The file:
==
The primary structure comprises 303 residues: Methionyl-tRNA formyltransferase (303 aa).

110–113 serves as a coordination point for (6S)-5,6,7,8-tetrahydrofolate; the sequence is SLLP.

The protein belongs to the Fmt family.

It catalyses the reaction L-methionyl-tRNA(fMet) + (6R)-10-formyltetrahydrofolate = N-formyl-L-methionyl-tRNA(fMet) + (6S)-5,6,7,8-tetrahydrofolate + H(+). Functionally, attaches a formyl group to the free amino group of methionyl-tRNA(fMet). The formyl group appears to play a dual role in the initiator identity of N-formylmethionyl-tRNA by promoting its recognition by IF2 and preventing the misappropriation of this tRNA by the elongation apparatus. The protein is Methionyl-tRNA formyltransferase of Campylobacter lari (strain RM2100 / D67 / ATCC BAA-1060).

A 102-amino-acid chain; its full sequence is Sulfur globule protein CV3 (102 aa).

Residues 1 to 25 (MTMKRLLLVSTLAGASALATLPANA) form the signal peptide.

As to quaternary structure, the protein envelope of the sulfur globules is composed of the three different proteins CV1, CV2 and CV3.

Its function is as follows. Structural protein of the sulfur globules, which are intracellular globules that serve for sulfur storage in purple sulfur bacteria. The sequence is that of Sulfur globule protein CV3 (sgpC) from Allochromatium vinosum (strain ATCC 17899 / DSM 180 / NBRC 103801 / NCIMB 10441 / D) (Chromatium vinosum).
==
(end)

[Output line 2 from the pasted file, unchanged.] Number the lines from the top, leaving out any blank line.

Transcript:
110–113 serves as a coordination point for (6S)-5,6,7,8-tetrahydrofolate; the sequence is SLLP.